The final weight of my modified Hiker Pro Water filter was 1.9 ounces. My complete Gravity Water Filter weight was 5.61 ounces.Aug 12, 2007 at 2:11 pm #1398297toddBPL Member
@funnymoLocale: SE USA
Thank you for the "step-by-step".
ToddAug 13, 2007 at 12:25 am #1398382
Where in Walmart are the stuffsacks?Aug 13, 2007 at 4:22 am #1398387
The stuff sacks are in the camping (sports) department. All WalMarts do not have them. There are 3 store near my home and only one has them in stock. All three are Super WalMarts. Go figure!
As suggested by a few of the messages I cut away the threads on the filter (except for the last one needed to prevent it from pushing through the pastic ring on the bag). It lowered the weight about a 1/2 ounce.Aug 13, 2007 at 5:08 am #1398388
Do you have any pictures of the finished modified Hiker Pro Water filter? I got mine down to 2.8 with the prefilter mesh it came with. Did you cut away the filter on both ends.
Joe F.Aug 13, 2007 at 9:13 am #1398416
Thank you.Aug 13, 2007 at 10:04 am #1398423
I only cut away at the end with the threads. If you look at one of the earlier messages it will show all the threads gone. I only cut to the last thread leaving a lip to stop the filter from going all the way through the mounting ring on the bag.
The setup the Amigo Pro and RayWay use puts the entire filter inside the bag so that none of the threads are needed. This is a good design just not the one I picked.Nov 17, 2007 at 7:41 am #1409357Tony FlemingBPL Member
Hi Joe, (or anyone else that may be in the know)
Which fittings and gasket specifically did you buy at
And can anyone post some better pics of these parts seperated. Do you need to glue anything together?
TonyNov 21, 2007 at 12:07 pm #1409810Tony FlemingBPL Member
Hi Bill, (or anyone who may know)
Can you tell me if the parts to your gravity feed filter look like the pics below?
Can you describe or post a picture of the gasket that goes between them and how you put it together?
TonyNov 21, 2007 at 1:02 pm #1409820Tommy Clapp
@tcxjwagoneerLocale: GSM Area
This is pretty cool. I think I may give it a try.
What holds the filter in place? I read the directions but when you put the filter in does it use friction to stay or do you put it in then screw the top on? Sorry for the noob question
TommyNov 21, 2007 at 1:16 pm #1409821
The inside of the neck of the Nalgene bottle is the perfect size to hold the filter in place. Cut the hole in the cap so it is tight when you press the filter into it. That will prevent leaks. The filter slips in after the bag is fully assembled. Once you put it together the filter will pop in and out for easy replacement.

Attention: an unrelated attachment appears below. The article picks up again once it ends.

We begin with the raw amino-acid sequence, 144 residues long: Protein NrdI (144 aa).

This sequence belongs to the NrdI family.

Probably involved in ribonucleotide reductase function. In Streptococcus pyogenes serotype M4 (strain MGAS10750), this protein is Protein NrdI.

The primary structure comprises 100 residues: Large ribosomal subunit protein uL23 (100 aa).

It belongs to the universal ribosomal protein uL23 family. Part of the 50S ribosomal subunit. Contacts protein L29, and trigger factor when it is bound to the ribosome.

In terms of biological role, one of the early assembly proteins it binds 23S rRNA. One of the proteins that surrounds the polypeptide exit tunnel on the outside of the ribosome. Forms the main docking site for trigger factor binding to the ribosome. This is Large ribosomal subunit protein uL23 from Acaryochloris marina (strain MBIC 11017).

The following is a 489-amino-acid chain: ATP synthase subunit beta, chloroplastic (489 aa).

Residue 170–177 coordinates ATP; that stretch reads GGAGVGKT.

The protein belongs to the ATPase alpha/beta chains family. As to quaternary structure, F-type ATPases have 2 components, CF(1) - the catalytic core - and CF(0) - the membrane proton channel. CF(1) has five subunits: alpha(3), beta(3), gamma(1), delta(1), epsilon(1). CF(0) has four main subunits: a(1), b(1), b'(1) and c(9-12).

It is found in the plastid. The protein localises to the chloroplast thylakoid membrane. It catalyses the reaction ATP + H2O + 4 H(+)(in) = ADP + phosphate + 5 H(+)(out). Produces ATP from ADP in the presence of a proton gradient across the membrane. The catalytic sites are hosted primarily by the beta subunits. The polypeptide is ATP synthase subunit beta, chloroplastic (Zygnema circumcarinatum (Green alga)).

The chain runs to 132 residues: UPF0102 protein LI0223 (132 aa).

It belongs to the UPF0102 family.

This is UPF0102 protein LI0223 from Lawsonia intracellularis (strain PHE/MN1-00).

I've been using the one I made back in the spring and it hasn't missed a lick. I have started carrying an extra plastic baggie to dip water out of streams to make sure there is no cross contamination. On the AT the set up works great at any of the springs with water pipes extended out. I'm finding that the filter does not get as dirty since dirt is not forced into it by the pump.
If you have any more questions PM me and I'll post them here.Nov 21, 2007 at 2:52 pm #1409832Lance MBPL Member
Here are a few pictures of another DIY gravity filter bag.
Attach tubing to the spigot and then to an in-line filter. You can put some prefilter material inside the cap as well.
This can be made lighter by using a Platypus top instead of the Nalgene ATB top and by using less silnylon (this one hold 2-1/2 gallons).Apr 18, 2008 at 4:37 pm #1429103Chris Chastain
@thangfishLocale: S. Central NC, USA
I think I have about $30 in this thing.
Just used off the shelf stuff.
AntiGravity Gear silnylon 1 gal water bag. Appears to be just like my Brawny water bag.
Aquamira Frontier Pro disposable water filter. BPL has 'em.
Marked the bottom of bag and melted a hole about the size of a dime I guess, with a red-hot pocket screwdriver.
Unscrewed the part that holds the pre-filter on the Frontier Pro and screwed it down tight on the bag. Put a 3/4" piece of hose on the filter's nipple (inside the bag) to create a silt settling reservoir. This leaves about an inch or so of water in the bag. Used the small straw/hose piece that came with the filter because it has to fit inside the nipple on the filter, and the 1/4" hose I had was a little small to fit well. Put a cut-down 1/4" hose coupler nipple on the end so I could plug it into my Platypus drinking hose.
Filled up my 2l platy while still in the pack, fairly quickly.
The manufacturer says the filter is only good for 50 gals, but it worked well and it had already been on one weekend trip.
This is a shot of bundle size and weight. Note: this is still wet.
May 6, 2008 at 4:09 pm #1431920Chris Chastain
@thangfishLocale: S. Central NC, USA
Got to try this filter out this weekend.
Here it is in use at the Thomas Knob shelter water source at Mt. Rogers. Several other people are squatting and pumping, downhill just out of the shot while they watched me take this picture, and have a handful of dried fruit.
Here I have filled my 2 reservoirs, while my friend watches his get partially filled with the leftovers.
Can't wait for the Platypus gravity filter, inline replacement cartridge to arrive. Should have a much longer life span and much higher flow rate for about the same weight!